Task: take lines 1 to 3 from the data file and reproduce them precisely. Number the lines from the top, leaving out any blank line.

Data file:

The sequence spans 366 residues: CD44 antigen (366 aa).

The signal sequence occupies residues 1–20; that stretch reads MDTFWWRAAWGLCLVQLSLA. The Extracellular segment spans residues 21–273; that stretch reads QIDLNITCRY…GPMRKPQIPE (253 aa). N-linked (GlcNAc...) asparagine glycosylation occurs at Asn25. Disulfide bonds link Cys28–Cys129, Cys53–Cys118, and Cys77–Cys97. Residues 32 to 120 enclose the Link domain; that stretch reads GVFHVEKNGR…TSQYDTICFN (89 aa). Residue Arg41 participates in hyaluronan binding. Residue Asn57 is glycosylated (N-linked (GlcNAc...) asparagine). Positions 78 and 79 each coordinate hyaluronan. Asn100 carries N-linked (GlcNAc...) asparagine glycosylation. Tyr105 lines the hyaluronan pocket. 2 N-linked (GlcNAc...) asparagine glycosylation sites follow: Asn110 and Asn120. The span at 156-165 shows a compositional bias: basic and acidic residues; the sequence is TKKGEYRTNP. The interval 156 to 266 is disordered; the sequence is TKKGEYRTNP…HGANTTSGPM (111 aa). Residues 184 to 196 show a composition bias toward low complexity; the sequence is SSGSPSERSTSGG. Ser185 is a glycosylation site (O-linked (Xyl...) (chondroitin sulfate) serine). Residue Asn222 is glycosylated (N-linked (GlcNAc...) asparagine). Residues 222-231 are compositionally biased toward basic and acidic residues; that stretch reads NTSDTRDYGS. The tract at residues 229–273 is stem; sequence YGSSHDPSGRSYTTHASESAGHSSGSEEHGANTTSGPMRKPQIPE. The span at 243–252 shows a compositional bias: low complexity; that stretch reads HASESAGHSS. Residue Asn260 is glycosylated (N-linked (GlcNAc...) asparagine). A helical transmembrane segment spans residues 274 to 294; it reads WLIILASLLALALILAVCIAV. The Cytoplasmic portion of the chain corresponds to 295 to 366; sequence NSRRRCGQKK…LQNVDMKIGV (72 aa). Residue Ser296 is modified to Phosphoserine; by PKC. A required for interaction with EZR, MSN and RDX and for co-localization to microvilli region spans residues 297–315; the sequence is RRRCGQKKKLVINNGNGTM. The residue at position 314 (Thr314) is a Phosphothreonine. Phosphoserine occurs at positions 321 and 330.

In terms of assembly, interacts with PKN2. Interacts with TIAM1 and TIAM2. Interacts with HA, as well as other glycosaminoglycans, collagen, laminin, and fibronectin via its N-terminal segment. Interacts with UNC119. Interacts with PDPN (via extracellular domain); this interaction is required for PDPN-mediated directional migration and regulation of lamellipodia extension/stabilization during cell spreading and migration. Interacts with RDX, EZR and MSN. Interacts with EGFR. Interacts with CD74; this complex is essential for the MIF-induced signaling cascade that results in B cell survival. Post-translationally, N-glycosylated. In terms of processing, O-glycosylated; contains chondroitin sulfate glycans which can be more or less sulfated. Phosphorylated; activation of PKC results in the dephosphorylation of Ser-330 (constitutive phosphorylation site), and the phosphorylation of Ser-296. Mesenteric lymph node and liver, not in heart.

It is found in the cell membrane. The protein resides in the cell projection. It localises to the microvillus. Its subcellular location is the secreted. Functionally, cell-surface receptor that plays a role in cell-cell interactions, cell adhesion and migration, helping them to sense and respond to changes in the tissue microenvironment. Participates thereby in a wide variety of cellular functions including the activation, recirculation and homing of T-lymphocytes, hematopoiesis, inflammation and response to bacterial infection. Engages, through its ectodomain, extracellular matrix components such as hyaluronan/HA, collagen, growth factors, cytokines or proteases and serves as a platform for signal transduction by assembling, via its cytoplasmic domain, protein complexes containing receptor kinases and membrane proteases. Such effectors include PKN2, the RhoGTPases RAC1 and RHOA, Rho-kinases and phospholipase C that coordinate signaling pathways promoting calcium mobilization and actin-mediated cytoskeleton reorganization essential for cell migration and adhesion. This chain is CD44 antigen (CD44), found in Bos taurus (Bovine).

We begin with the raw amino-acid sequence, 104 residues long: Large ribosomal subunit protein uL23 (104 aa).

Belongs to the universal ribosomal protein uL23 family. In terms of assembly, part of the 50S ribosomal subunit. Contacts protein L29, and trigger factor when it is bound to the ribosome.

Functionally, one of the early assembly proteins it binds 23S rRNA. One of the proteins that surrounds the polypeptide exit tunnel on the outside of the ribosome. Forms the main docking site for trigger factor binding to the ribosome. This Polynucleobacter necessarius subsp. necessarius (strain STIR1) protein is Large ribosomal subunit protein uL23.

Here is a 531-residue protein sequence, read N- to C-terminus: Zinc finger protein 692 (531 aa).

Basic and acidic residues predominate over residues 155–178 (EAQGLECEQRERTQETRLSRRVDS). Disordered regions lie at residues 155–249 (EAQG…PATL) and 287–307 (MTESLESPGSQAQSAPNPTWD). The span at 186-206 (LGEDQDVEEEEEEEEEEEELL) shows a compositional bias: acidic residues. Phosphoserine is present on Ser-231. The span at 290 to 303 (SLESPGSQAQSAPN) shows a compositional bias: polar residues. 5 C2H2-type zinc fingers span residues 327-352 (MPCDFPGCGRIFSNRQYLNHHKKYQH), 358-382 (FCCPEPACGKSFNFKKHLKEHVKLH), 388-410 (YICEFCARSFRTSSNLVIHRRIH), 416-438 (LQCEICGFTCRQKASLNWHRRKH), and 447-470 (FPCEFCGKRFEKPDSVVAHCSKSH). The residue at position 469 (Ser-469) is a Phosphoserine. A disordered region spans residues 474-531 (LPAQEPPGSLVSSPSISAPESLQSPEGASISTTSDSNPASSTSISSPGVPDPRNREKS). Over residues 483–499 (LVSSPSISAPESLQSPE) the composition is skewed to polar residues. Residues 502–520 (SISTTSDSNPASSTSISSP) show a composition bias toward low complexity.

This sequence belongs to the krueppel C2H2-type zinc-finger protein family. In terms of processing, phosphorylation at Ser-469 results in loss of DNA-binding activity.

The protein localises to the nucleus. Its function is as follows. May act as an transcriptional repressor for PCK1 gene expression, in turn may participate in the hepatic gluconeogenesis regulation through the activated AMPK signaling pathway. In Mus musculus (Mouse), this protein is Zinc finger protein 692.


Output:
The sequence spans 366 residues: CD44 antigen (366 aa).

The signal sequence occupies residues 1–20; that stretch reads MDTFWWRAAWGLCLVQLSLA. The Extracellular segment spans residues 21–273; that stretch reads QIDLNITCRY…GPMRKPQIPE (253 aa). N-linked (GlcNAc...) asparagine glycosylation occurs at Asn25. Disulfide bonds link Cys28–Cys129, Cys53–Cys118, and Cys77–Cys97. Residues 32 to 120 enclose the Link domain; that stretch reads GVFHVEKNGR…TSQYDTICFN (89 aa). Residue Arg41 participates in hyaluronan binding. Residue Asn57 is glycosylated (N-linked (GlcNAc...) asparagine). Positions 78 and 79 each coordinate hyaluronan. Asn100 carries N-linked (GlcNAc...) asparagine glycosylation. Tyr105 lines the hyaluronan pocket. 2 N-linked (GlcNAc...) asparagine glycosylation sites follow: Asn110 and Asn120. The span at 156-165 shows a compositional bias: basic and acidic residues; the sequence is TKKGEYRTNP. The interval 156 to 266 is disordered; the sequence is TKKGEYRTNP…HGANTTSGPM (111 aa). Residues 184 to 196 show a composition bias toward low complexity; the sequence is SSGSPSERSTSGG. Ser185 is a glycosylation site (O-linked (Xyl...) (chondroitin sulfate) serine). Residue Asn222 is glycosylated (N-linked (GlcNAc...) asparagine). Residues 222-231 are compositionally biased toward basic and acidic residues; that stretch reads NTSDTRDYGS. The tract at residues 229–273 is stem; sequence YGSSHDPSGRSYTTHASESAGHSSGSEEHGANTTSGPMRKPQIPE. The span at 243–252 shows a compositional bias: low complexity; that stretch reads HASESAGHSS. Residue Asn260 is glycosylated (N-linked (GlcNAc...) asparagine). A helical transmembrane segment spans residues 274 to 294; it reads WLIILASLLALALILAVCIAV. The Cytoplasmic portion of the chain corresponds to 295 to 366; sequence NSRRRCGQKK…LQNVDMKIGV (72 aa). Residue Ser296 is modified to Phosphoserine; by PKC. A required for interaction with EZR, MSN and RDX and for co-localization to microvilli region spans residues 297–315; the sequence is RRRCGQKKKLVINNGNGTM. The residue at position 314 (Thr314) is a Phosphothreonine. Phosphoserine occurs at positions 321 and 330.

In terms of assembly, interacts with PKN2. Interacts with TIAM1 and TIAM2. Interacts with HA, as well as other glycosaminoglycans, collagen, laminin, and fibronectin via its N-terminal segment. Interacts with UNC119. Interacts with PDPN (via extracellular domain); this interaction is required for PDPN-mediated directional migration and regulation of lamellipodia extension/stabilization during cell spreading and migration. Interacts with RDX, EZR and MSN. Interacts with EGFR. Interacts with CD74; this complex is essential for the MIF-induced signaling cascade that results in B cell survival. Post-translationally, N-glycosylated. In terms of processing, O-glycosylated; contains chondroitin sulfate glycans which can be more or less sulfated. Phosphorylated; activation of PKC results in the dephosphorylation of Ser-330 (constitutive phosphorylation site), and the phosphorylation of Ser-296. Mesenteric lymph node and liver, not in heart.